As managers, we often get so bogged down in our day-to-day to do list that we forget to stop and nurture the small, less-pressing, but often more important, visions or goals of our organization until they are on the brink of disaster. While these ‘at risk’ items turn into puppies, birds, and children in my nightmare, they almost always represent a burgeoning strategic objective or goal that has been sitting on the back-burner of my task list for too long in the real world.
In my dream, my car is there to whisk me away from the danger, but life isn’t always so convenient. Thus, it is important to have a group of people available to you that you can call on to help you move your goal out of harm’s way quickly so that you may keep your business growing, and perhaps get a better night’s sleep.
What are the red-herrings on your list keeping you ...
Posted by Beth Austin
I admit it. I had writer's block last week. I now sheepishly submit my blog post a week late because the muse just didn't move me when it was supposed to.
It happens to all of us (and to some of us more than others). And "writer's block" isn't limited only to writing, as we have all found ourselves "stuck" on various work projects, whether it is creating a new marketing piece, working on business strategy, or picking up the phone to make that sales call. So how do we un-stick ourselves?
As I stared at my blank piece of paper for far too long, I thought about a video a colleague had recently shared with me. The video is long, but the gist of it is that the people who are most successful at what they do are the ones that have passion for what they do (think Steve Jobs, the Wright Brothers, etc.) It's not what you do, it's why you do it. It's the inspiration behind what we do that frees us from arbitrary limitations.
To find inspiration, I've always found it helps to look at things in a different way. Taking a new perspective is sometimes all it takes. The Blue Ocean Strategy is an example of this. In their book on the topic, the authors encourage us to separate ourselves from our competition by being truly different. Even though we may be starting with the same product or service ...
- Indy 500 Lessons
Posted by Scott Good
The Indy 500 is this weekend. Going an average of 225 miles per hour, the 500 miles is traversed in about two hours and fifteen minutes. Does this mean that the race is more equivalent to a sprint or a marathon? The answer is, "Yes." The Indy 500 requires the razor sharp attention and presence of mind of sprinting and the endurance of a marathon. Racer Patti Sue Plummer once said, "Racing teaches us to challenge ourselves. It teaches us to push beyond where we thought we could go. It helps us to find out what we are made of. This is what we do. This is what it's all about." Whether a sprint or a marathon, this saying rings true.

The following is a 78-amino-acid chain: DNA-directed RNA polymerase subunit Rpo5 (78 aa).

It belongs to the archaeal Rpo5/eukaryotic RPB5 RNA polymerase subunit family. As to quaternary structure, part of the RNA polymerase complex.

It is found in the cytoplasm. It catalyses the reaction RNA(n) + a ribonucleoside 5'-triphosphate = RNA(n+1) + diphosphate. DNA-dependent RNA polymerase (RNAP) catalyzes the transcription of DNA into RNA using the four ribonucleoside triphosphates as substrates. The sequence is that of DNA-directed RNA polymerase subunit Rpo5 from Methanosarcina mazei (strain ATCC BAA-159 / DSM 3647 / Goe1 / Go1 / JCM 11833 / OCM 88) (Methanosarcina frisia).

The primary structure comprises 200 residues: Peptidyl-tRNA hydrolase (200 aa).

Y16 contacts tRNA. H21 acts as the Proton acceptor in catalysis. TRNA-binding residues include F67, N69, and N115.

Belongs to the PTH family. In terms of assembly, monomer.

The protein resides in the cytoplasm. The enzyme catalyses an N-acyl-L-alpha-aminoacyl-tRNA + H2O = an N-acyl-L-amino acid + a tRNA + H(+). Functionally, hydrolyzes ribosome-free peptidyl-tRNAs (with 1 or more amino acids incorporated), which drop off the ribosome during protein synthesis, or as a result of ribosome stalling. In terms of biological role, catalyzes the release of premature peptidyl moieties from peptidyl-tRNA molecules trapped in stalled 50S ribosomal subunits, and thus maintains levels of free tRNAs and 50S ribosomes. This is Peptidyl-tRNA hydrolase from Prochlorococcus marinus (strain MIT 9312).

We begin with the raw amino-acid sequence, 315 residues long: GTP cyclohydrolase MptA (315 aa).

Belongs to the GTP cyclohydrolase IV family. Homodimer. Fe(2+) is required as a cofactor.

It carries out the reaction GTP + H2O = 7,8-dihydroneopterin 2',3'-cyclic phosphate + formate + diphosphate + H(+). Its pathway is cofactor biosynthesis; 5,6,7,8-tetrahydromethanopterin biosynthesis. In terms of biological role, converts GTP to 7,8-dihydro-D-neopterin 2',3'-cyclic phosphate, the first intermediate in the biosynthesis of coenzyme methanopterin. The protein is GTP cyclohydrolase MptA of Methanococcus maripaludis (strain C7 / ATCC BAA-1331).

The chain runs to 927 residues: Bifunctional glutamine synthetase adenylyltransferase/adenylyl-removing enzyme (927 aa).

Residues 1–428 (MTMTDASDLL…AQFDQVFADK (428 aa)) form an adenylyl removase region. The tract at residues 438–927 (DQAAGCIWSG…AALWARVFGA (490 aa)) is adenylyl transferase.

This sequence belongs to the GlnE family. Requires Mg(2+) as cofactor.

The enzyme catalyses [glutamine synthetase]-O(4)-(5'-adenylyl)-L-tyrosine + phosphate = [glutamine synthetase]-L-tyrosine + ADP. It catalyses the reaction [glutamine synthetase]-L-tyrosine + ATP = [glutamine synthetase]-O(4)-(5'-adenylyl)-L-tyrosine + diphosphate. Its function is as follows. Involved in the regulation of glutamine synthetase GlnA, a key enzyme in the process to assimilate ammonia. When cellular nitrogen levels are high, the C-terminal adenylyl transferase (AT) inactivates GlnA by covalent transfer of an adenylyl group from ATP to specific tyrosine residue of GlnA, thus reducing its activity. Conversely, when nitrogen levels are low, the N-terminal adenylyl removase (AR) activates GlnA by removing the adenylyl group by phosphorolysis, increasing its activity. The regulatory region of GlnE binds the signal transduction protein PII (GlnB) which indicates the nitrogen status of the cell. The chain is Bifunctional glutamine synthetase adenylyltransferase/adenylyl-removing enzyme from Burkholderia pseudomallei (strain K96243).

Think about what goes into a successful racing team ... A driver (sure, the focal point), the guys who function as the pit crew during the race, a man or woman who drives the trucks who transport all the equipment from city to city, accountants, lawyers, marketing people who promote the sponsors, people who clean the garages, schedulers, and the person or organization who sponsors the whole thing. Now consider your own business. You probably have the same - or equivalent - functions: C-suite leaders, accountants, lawyers, support people, and the woman or man out front who is actually getting the work or generating the revenue. If the Indy car driver fails, they all fail. If your salesman (or, "rainmaker") fails, you all fail. If the supporting team fails, all fail, as well ...
- Non-Zero and the Defense of Optimism
Posted by Jim Kupel
The title - An Optimist's Guide of the Future - makes Mark Stevenson's new book sound like a self-help treatise, but it's not - unless you are wed to the notion that the human race is bound for early extinction without an immediate intervention. Then the book has a self-help sort of appeal as it explores some great ideas for solving many of our most vexing problems.
Human genomics that eliminate disease; bacteria that excrete fuel; nano-manufacturing that changes the energy dynamic of the planet; and space travel that makes us realize that in fact we are on "spaceship earth" are just a few of the current explorations that Stevenson introduces. As you read this funny and stimulating book, you may find yourself asking "why don't we read about one of these ideas on the front page of the paper every day - instead of the daily doom and gloom?
One idea Stevenson introduces in his chapter of the future of the Internet and the Web, is that human progress is not a zero-sum game: "just because I win, doesn't mean you lose." The idea was pioneered in the book Nonzero - The Logic Of Human Destiny By Robert Wright. It has since been restated by Bill Gates (on our relationship with China), Bill Clinton, and others.
Despite the painful changes in our current economy, the huge implications of Arab Spring and the many advances in science and business today, suggest we need another model to inspire our progress. Another ...